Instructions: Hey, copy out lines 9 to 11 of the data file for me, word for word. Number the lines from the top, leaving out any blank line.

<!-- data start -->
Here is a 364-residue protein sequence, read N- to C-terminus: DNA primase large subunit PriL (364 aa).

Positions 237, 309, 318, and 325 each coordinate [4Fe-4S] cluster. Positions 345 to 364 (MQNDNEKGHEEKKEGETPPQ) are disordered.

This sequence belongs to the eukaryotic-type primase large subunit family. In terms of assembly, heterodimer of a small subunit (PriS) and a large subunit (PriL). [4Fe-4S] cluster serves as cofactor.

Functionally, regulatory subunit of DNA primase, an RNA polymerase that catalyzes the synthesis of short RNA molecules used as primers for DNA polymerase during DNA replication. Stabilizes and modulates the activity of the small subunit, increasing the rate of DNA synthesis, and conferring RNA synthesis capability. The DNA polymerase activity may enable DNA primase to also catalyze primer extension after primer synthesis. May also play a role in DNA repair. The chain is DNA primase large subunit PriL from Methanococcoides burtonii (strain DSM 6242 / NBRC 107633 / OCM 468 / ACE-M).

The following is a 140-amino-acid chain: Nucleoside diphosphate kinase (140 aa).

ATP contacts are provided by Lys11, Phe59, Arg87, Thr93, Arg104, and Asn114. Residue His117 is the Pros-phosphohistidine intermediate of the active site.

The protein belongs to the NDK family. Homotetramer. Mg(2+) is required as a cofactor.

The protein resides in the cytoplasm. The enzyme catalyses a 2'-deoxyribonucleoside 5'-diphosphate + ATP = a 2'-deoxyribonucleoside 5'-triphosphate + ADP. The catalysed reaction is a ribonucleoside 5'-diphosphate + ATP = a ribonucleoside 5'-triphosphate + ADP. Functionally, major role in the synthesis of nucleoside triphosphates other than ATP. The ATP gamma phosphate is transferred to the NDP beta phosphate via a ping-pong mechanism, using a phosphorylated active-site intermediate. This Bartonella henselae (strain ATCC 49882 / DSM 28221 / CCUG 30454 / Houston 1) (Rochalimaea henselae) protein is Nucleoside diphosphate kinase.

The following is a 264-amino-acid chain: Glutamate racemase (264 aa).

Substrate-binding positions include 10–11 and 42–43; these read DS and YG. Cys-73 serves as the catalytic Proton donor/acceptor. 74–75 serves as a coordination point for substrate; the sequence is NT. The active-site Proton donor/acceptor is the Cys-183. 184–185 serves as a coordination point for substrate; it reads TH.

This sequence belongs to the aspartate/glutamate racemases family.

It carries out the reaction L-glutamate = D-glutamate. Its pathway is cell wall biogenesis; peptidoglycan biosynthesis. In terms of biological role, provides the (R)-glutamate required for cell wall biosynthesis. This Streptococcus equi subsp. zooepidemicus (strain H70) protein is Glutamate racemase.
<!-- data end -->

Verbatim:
The following is a 264-amino-acid chain: Glutamate racemase (264 aa).

Substrate-binding positions include 10–11 and 42–43; these read DS and YG. Cys-73 serves as the catalytic Proton donor/acceptor. 74–75 serves as a coordination point for substrate; the sequence is NT. The active-site Proton donor/acceptor is the Cys-183. 184–185 serves as a coordination point for substrate; it reads TH.

This sequence belongs to the aspartate/glutamate racemases family.